Wednesday, 30 June 2010

La Messicole: references

Last but not least, I'll post some works from different people, who inspired me or helped me during the progress of creating my film :D Nothing exists just by itself, there is always influence and inspiration, "everything flows" as I learned before. First to mention are of course my coursemates and lecturers. You'll find their works on some of the links on my blog. Besides the obvious influence from the painting which was of course from the fabulous Paul Gauguin, here are just some more references...

This great piece, directed by my mentor Peter Baynton from Tandemfilms – who was a great help for me throughout the whole course (Thanks again, Peter!) – has helped me in the decision of how to design the backgrounds. I spent some time thinking about how I would do the background artworks and tried different styles. I wasn't that satisfied with most of it. Gauguins paintings are well thought-out. Each form, positive or negative, every colour in relation to every other colour, every proportional distortion in relation to space or perspective is like it is for some reason that Gauguin wanted. Most certainly he was aware of the peacock-tail-like assiciation to the red animal, as well as the mystery about what animal it is anyway. No way I had time or skills for something like that. I decided not to think about my backgrounds, I just made some brush strokes and scanned them in. I liked the white bits in the backgrounds of Peter's film, which were made by a very talented chap called Ben Fiquet. I'm not that good in watercolour painting anyway and it was a clever way of keeping loads of work on backgrounds away and keeping everything simple and easy to look at and best of all: easy to compose. So I adapted this kind of style to my backgrounds. You get away with a lot of crap like slipping feet and stuff when the ground is white. Not that in my animation there are any slipping feet...

Two Little Girls from Tom Baker on Vimeo.

I used to watch these scenes from Princess Mononoke very closely to figure out human and four-legged running:


This work by some very talented graduates from Gobelins has been usefull for the animal movement as well:


I posted this some time before, it is one of my favorite Flash animations. Inspired me to a more handmade look in Flash animation and the use of depth in flat 2D animation and some facial expressions, which are kept rather subtle, but I liked that. Great work by Nelson Boles.

This one time... from nelson boles on Vimeo.

I posted this one before as well. It was also helpful to figure out running and action scenes as well as camera angles, compositing and animation. Really, really good.

Vegeterrible from Henrik Sønniksen on Vimeo.

The concept artworks by Miyazaki for Howl's Moving Castle and Spirited Away have deliberately influenced my way of using watercolour and character design. I frequently studied the "art of" books to both of these films.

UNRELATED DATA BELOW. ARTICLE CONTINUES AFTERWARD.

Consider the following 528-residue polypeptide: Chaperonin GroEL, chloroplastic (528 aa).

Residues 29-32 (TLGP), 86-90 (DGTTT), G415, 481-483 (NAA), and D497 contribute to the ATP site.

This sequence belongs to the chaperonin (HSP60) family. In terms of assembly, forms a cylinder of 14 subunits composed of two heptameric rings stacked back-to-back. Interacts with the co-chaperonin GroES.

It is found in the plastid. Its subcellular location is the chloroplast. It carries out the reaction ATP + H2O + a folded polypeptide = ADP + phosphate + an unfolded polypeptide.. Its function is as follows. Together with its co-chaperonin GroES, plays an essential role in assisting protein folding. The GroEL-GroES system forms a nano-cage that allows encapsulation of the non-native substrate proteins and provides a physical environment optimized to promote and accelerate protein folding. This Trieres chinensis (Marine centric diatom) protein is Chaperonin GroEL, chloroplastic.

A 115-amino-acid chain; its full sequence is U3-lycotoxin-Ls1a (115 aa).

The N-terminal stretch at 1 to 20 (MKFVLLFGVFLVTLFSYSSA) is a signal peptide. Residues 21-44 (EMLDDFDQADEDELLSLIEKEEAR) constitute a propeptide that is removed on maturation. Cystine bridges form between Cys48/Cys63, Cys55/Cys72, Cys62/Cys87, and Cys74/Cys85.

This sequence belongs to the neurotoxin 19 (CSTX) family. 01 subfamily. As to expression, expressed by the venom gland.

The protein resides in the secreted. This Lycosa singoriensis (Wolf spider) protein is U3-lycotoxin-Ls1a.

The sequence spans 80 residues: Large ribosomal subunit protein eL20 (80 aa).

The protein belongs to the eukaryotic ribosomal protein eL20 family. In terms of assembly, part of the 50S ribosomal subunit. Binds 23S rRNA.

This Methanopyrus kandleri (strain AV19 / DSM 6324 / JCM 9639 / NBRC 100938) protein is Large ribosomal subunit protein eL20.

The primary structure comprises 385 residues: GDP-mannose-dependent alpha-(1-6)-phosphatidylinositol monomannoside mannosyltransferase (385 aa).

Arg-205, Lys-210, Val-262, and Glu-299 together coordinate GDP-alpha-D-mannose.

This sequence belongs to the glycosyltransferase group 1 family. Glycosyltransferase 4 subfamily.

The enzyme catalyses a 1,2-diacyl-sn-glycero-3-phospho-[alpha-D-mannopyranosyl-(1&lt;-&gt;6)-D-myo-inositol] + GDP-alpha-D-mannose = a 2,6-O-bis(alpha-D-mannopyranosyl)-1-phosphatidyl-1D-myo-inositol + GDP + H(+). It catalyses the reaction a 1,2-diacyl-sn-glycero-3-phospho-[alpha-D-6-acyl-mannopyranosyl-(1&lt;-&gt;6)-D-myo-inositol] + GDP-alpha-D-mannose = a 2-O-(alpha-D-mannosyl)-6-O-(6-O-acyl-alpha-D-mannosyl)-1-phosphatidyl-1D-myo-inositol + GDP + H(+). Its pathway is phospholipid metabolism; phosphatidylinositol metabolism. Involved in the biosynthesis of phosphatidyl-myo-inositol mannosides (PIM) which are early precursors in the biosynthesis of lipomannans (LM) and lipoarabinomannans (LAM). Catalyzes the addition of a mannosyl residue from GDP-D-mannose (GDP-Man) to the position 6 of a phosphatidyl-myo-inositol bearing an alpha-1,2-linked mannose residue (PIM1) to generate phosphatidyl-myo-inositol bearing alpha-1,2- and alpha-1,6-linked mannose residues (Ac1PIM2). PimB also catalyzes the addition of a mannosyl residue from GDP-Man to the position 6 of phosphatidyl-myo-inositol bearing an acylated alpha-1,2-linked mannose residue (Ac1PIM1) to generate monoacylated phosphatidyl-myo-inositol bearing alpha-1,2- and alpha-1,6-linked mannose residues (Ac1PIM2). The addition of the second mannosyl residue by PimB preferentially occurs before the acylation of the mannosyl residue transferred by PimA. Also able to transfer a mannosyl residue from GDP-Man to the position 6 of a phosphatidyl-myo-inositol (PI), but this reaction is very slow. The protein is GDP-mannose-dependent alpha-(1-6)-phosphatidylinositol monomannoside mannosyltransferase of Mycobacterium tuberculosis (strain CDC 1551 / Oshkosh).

I researched for the traditional clothing of the farmers in Brettany at around the end of the 19th century and found different things like these (amongst some other paintings by Paul Gauguin)


A photograph of female farmers. Actually they're bulgarian ones, but the dressing is similar.

Paysannes Bretones by Emile Bernard.


Jeune Paysanne by Matisse.

Paysannes Bretones by Paul Gauguin.

Most certainly I was highly influenced by my father's work. It influenced me not only for this project, but always, as he kept teaching me about art and life ever since. Thank you Dad for being the most awesome Dad ever! Check out his fabulous artworks on his website: www.stummy.de

My brother Robin, who composed and performed the joyful guitar piece that is essential for this film was a great influence. Actually I had his music in my mind before even the rough animation was worked out. I had a feeling that I would like to create something that could share the feelings that his music is giving to me, in a visual way. The film shouldn't be watched without the music, they're considered by me to be perceived as one piece of art. There is no need to describe anything more, as the music and the film say it all. Thank you a lot, Robin! He is a product and graphic designer, check out his website: www.guywhodesigns.com

Nature, the best teacher and never outrunning source of inspiration to me, has provided some life studies for me, some day while I was animating and taking a short walk around the block. I saw this fox in a yard in Southwark. The way he looked at me influenced the way I made the creature look at Chloé, when she first sees it. I had my cam with me and took this kind of blurry picture:


Another life study support by nature were some poppies growing in a yard where there was only conrete and them. They were grouped next to some cereals.



They seem to like each other, don't they. Sad that due to the excessive use of herbicides, cerealfields with poppies are not so commonly seen anymore. However, right after having finished the animation, I went to a short trip with my girlfriend outside London, and we happened to see this picture. What else should I say to that...

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